by: COURTESY PHOTO: WASHINGTON COUNTY MUSEUM - Finley dedicated his life to preserving habitats, which birds still benefit from today.Photos taken almost a century ago have contributed to the ongoing habitat preservation for birds and other wildlife species.

The Washington County Museum will showcase 40 of the late William L. Finley’s black-and-white bird photographs in celebration of his wildlife preservation advocacy.

Finley helped establish the Audubon Society and set up Oregon’s first Fish & Game Commission in 1911, serving as state game warden and later helping establish the system of federal wildlife refuges in Oregon.

Dr. Amo DeBernardis, founding president of Portland Community College, donated Finley’s original glass plates and lantern slides — created between 1902 and 1920 — to the museum in COURTESY PHOTO: WASHINGTON COUNTY MUSEUM - William L. Finleys black-and-white bird photos will be at the Washington County Museum until November. Museum staff used the platinum printmaking process to expose the tonal range of Finley’s photographs. The metals used in this process are very stable against chemical reactions that might degrade the print, so the museum’s prints will likely be appreciated for hundreds of years.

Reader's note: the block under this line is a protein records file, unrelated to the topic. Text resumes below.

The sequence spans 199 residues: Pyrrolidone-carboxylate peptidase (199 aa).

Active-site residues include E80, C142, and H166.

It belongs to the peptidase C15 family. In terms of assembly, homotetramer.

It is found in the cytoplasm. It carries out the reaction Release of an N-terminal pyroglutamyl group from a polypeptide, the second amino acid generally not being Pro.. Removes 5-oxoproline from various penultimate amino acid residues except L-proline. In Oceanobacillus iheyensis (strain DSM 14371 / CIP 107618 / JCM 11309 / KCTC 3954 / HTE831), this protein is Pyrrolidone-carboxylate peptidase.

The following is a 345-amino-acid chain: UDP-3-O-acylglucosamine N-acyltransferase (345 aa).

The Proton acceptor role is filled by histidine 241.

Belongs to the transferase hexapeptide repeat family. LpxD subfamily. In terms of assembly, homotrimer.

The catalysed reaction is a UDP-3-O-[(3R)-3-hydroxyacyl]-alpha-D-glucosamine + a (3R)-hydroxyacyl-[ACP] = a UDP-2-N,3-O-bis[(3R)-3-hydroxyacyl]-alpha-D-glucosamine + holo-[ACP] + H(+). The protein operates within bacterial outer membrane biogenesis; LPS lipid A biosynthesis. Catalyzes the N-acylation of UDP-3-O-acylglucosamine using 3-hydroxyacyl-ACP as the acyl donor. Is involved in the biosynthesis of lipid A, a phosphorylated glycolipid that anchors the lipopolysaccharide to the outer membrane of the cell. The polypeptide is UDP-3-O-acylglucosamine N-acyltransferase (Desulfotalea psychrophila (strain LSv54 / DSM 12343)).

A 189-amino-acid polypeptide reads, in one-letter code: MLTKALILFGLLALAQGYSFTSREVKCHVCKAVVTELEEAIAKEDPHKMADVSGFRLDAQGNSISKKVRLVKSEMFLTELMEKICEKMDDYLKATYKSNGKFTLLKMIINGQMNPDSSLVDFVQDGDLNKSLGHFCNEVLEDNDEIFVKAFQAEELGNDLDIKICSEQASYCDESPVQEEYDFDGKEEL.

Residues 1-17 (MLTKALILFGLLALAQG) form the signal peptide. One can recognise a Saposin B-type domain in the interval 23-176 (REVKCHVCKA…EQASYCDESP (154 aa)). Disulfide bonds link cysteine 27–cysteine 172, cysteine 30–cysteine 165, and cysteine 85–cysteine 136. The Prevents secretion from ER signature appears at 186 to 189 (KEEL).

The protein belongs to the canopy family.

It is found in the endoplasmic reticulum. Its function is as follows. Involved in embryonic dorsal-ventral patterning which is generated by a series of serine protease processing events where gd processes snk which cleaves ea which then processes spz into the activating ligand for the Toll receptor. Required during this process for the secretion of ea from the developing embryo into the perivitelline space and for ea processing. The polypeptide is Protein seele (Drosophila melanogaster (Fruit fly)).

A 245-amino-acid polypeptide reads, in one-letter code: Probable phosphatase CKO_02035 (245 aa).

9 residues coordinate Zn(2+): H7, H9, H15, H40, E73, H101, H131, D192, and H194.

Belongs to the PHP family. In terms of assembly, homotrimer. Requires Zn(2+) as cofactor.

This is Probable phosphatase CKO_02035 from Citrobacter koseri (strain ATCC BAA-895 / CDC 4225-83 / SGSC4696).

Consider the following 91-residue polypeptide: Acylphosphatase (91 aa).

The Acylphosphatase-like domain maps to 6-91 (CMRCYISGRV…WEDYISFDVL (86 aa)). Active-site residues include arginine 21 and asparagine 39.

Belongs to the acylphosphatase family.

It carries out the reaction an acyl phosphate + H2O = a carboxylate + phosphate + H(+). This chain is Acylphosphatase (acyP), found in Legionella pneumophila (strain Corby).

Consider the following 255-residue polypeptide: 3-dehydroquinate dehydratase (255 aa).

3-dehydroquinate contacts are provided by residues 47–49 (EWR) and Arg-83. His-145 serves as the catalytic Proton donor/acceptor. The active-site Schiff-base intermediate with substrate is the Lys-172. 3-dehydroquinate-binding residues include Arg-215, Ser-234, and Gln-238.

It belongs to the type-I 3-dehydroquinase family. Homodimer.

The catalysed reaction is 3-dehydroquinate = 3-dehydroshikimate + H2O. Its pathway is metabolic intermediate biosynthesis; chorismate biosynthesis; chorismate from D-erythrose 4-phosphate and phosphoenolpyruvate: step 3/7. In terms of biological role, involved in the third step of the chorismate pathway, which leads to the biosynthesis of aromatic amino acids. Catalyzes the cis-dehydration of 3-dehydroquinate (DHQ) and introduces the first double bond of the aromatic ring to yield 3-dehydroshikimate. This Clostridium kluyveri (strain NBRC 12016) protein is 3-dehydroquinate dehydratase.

The exhibit opens May 8 at the museum, 120 E. Main St. in Hillsboro, and runs through Nov. 3. The museum is open Wednesday through Friday from 10 a.m. to 5 p.m., Saturday from 10 a.m. to 8 p.m., and Sunday from noon to 5 p.m. Admission is free for members; non-member admission is $6 for adults, $4 for seniors, students, children 18 and under, and active military. Children 3 and under are free.

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